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J Steroid Biochem Mol Biol. 2015 Apr;148:41-6. doi: 10.1016/j.jsbmb.2014.09.013. Epub 2014 Sep 18.

Effect of 25(OH) vitamin D reference method procedure (RMP) alignment on clinical measurements obtained with the IDS-iSYS chemiluminescent-based automated analyzer.

Author information

1
Department of Internal Medicine, Section of Endocrinology, Yale School of Medicine, 330 Cedar Street, New Haven, CT 06520-8020, United States. Electronic address: christine.simpson@yale.edu.
2
Department of Internal Medicine, Section of Endocrinology, Yale School of Medicine, 330 Cedar Street, New Haven, CT 06520-8020, United States. Electronic address: annamaria.cusano@yale.edu.
3
Department of Internal Medicine, Section of Endocrinology, Yale School of Medicine, 330 Cedar Street, New Haven, CT 06520-8020, United States. Electronic address: jessica.bihuniak@gmail.com.
4
Department of Internal Medicine, Section of Endocrinology, Yale School of Medicine, 330 Cedar Street, New Haven, CT 06520-8020, United States. Electronic address: joanne.jankowski@yale.edu.
5
Department of Internal Medicine, Section of Endocrinology, Yale School of Medicine, 330 Cedar Street, New Haven, CT 06520-8020, United States. Electronic address: karl.insogna@yale.edu.

Abstract

The Vitamin D Standardization Program (VDSP) has identified ID-LC/MS/MS as the reference method procedure (RMP) for 25(OH) vitamin D and NIST Standard SRM2972 as the standard reference material (SRM). As manufacturers align their products to the RMP and NIST standard, a concern is that results obtained in aligned assays will be divergent from those obtained with pre-alignment assays. The Immunodiagnostic Systems Ltd., chemiluminescent, 25(OH) vitamin D iSYS platform assay, was recently harmonized to the RMP. To determine the impact of standardization on results obtained with iSYS reagents, 119 single donor serum samples from eight different disease categories were analyzed in four non-standardized and two standardized iSYS assays. There were strong correlations between the four non-standardized and two standardized assays with Spearman's rank r values between 0.975 and 0.961 and four of the eight r values were >0.97. R(2) values for the eight best-fit linear regression equations ranging between 0.947 and 0.916. None of the slopes were found to be significantly different from one another. Bland-Altman plots showed that the bias was comparable when each of the four non-standardized assays was compared to either of the standardized assays. When the data were segregated in values between 6 and 49ng/mL (15-122nmol/L) or between 50 and 100ng/mL (125-250nmol/L) significant associations remained between results obtained with non-standardized and standardized calibrators regardless of the absolute value. When five recent DEQAS unknowns were analyzed in one non-standardized and one standardized assay the mean percent difference from the NIST target in values obtained using standardized vs. non-standardized calibrators were not significantly different. Finally, strong and statistically significant associations between the results were obtained using non-standardized and standardized assays for six of eight clinical conditions. The only exceptions were hypocalcemia and breast cancer, which likely reflect the small sample sizes for each of these diseases. These initial data provide confidence that the move to a NIST standardized assay will have little impact on results obtained with the iSYS platform. This article is part of a Special Issue entitled '17th Vitamin D Workshop'.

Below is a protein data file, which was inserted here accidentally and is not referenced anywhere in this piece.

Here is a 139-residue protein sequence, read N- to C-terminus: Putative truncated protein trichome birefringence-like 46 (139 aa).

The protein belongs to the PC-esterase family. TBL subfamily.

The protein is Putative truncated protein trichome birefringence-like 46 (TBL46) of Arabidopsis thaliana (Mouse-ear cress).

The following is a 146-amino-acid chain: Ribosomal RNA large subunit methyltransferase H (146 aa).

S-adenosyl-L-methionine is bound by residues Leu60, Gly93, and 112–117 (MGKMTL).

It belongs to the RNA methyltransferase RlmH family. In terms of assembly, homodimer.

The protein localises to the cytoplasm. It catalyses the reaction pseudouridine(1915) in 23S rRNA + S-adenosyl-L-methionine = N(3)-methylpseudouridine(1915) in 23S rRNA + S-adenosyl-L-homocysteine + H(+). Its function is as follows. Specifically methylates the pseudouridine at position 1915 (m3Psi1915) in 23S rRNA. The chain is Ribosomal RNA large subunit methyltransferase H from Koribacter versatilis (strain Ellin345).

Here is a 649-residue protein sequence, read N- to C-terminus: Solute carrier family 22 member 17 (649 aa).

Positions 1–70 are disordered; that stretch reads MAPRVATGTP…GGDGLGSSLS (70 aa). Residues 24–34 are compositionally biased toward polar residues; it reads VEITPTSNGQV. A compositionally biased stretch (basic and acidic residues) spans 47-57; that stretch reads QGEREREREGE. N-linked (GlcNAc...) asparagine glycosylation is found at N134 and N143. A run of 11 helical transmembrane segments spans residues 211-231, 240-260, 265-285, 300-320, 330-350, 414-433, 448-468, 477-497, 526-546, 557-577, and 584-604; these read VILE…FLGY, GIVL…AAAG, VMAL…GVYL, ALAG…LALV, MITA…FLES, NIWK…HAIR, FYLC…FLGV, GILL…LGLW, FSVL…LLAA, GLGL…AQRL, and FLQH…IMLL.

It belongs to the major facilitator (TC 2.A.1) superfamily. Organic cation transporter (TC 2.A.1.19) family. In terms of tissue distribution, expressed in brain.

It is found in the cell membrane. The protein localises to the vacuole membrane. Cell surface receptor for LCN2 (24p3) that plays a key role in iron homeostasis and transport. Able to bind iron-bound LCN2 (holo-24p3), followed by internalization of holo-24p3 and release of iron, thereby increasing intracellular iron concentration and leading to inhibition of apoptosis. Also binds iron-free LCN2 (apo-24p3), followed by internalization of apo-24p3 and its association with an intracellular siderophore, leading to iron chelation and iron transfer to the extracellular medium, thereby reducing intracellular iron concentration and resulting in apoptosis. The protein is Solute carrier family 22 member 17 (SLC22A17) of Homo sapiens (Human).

KEYWORDS:

25-hydroxy vitamin D; Harmonization; Standardization

PMID:
25239596
DOI:
10.1016/j.jsbmb.2014.09.013
[Indexed for MEDLINE]

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